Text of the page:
The emergence of antibiotic-resistant bacteria is a major public health issue. Through their creative vision, MoPA students show us how the study of wildlife can help us better understand the dynamics of these bacteria.
Many pathways between human populations, livestock, and natural ecosystems must be better understood and taken into account to meet the challenges of controlling antibiotic resistance.
This short film was made in an educational partnership with the Tour du Valat by students (Maud Grainger, Amélie Devauchelle, Quentin Devred, Clémence Fischbach, Victoria Leviaux et Juliette Michel) at the MoPA Computer Graphics Animation School in Arles.
We can see in it the illustration of a much more general reality that we have unfortunately been reminded of recently: our health is closely linked to that of ecosystems and wildlife.
This reality is summarized by the “One Health” concept, which is based on these close links, also shared with the health of pets, as a reminder that it is necessary to jointly take into account humans, livestock and ecosystems in order to preserve the health of all.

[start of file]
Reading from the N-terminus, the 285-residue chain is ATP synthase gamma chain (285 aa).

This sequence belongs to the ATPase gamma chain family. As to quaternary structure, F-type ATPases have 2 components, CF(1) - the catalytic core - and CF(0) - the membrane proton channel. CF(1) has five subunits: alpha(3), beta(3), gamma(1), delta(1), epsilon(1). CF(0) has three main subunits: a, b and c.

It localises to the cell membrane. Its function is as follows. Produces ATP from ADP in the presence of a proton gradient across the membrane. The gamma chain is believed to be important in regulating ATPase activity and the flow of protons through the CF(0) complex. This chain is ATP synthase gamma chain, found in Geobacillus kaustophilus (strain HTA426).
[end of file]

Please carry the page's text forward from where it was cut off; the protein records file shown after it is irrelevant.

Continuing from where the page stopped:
The Tour du Valat has been part of this approach since 2005 and since then has continued its work in this direction, using its long-term studies to study various pathogens, from avian flu viruses (to find out more: Study of the links between hydrology and pathogenic agents) to antibiotic-resistant bacteria (to find out more about the antibiotic resistance project in wildlife) via the liver fluke (to find out more about the population dynamic of liver fluke project in the Camargue).
The common objective of these studies is to contribute to a better understanding of the circulation of these pathogens in order to identify ways to limit their impacts that are compatible with the conservation of ecosystems, particularly wetlands.
By supporting the Tour du Valat, you can contribute to conserving wetlands! Every donation, however small, can make a difference!
Donations help us study nature and continue our efforts to better understand and protect it.
The Tour du Valat works to conserve these areas between land and water which are abundant in biodiversity… and yet one of the most threatened ecosystems on the planet!
You can help us by making a donation to our health ecology research programme by clicking here!
With €75 we can collect a cloacal swab from a bird and analyse it in order to determine which of the pathogens involved in our study are present.